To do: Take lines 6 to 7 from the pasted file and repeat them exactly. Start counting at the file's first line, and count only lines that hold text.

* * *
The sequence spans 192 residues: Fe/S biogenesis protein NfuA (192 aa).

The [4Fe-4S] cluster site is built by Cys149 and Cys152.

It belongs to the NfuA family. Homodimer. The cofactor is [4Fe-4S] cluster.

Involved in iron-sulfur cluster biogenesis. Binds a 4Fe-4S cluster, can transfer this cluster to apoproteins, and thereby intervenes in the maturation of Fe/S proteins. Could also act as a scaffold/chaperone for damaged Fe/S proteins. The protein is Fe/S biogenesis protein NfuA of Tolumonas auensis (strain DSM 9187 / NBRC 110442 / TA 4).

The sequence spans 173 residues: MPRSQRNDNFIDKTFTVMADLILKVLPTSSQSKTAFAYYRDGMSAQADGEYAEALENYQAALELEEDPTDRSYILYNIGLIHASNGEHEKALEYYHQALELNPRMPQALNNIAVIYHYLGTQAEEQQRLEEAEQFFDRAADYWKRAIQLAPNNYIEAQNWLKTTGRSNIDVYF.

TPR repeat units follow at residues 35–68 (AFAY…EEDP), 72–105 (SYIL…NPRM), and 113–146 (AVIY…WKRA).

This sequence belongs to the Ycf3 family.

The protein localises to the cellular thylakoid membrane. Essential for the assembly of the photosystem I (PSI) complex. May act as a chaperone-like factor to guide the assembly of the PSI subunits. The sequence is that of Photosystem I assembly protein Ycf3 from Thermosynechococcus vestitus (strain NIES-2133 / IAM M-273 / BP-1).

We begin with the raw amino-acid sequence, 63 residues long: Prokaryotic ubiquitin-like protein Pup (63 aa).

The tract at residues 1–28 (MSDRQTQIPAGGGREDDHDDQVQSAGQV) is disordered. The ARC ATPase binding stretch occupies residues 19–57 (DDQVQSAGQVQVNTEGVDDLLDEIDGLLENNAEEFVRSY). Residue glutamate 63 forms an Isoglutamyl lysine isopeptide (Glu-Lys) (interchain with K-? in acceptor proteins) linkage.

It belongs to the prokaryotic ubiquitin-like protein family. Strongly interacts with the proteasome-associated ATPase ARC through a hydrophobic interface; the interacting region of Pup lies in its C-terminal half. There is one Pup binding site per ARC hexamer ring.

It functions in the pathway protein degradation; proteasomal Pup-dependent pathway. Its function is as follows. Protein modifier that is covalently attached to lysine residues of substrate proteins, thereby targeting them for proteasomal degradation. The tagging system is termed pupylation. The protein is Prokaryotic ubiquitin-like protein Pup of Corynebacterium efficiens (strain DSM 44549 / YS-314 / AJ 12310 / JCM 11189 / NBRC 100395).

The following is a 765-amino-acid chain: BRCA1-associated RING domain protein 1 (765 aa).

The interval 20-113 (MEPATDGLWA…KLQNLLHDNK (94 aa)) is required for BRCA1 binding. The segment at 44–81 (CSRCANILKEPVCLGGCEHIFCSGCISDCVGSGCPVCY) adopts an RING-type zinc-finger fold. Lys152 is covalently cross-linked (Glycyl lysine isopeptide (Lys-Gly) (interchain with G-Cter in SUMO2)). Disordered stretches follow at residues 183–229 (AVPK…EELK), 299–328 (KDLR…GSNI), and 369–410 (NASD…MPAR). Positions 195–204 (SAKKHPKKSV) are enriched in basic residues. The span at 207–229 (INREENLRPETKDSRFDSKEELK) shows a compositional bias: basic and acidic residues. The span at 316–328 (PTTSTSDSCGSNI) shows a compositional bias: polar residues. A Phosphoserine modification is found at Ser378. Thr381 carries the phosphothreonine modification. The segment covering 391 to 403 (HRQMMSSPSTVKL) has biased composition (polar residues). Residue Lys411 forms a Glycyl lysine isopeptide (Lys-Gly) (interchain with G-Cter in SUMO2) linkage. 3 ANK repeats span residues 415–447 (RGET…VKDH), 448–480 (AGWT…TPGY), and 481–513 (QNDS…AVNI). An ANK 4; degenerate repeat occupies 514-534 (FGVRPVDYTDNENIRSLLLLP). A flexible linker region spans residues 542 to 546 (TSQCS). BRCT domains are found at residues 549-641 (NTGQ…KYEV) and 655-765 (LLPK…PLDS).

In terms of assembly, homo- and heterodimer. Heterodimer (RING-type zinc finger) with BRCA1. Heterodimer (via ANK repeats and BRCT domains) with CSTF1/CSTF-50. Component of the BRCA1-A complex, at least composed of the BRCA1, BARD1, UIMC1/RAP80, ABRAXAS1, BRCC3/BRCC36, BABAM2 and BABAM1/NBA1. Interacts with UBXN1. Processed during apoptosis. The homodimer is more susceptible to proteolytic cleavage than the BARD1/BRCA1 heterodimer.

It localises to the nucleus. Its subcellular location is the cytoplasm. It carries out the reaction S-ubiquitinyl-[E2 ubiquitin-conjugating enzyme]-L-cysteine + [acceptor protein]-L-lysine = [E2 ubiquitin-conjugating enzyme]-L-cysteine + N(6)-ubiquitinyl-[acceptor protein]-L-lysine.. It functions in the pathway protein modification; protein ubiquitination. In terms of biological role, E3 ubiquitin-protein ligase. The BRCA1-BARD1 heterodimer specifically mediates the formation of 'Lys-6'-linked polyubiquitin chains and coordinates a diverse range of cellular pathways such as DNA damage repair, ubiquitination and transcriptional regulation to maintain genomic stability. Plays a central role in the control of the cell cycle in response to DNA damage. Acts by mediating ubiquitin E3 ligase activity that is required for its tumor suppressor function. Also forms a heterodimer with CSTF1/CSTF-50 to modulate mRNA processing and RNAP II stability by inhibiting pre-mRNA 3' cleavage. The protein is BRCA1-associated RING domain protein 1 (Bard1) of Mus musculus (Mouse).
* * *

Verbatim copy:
TPR repeat units follow at residues 35–68 (AFAY…EEDP), 72–105 (SYIL…NPRM), and 113–146 (AVIY…WKRA).

This sequence belongs to the Ycf3 family.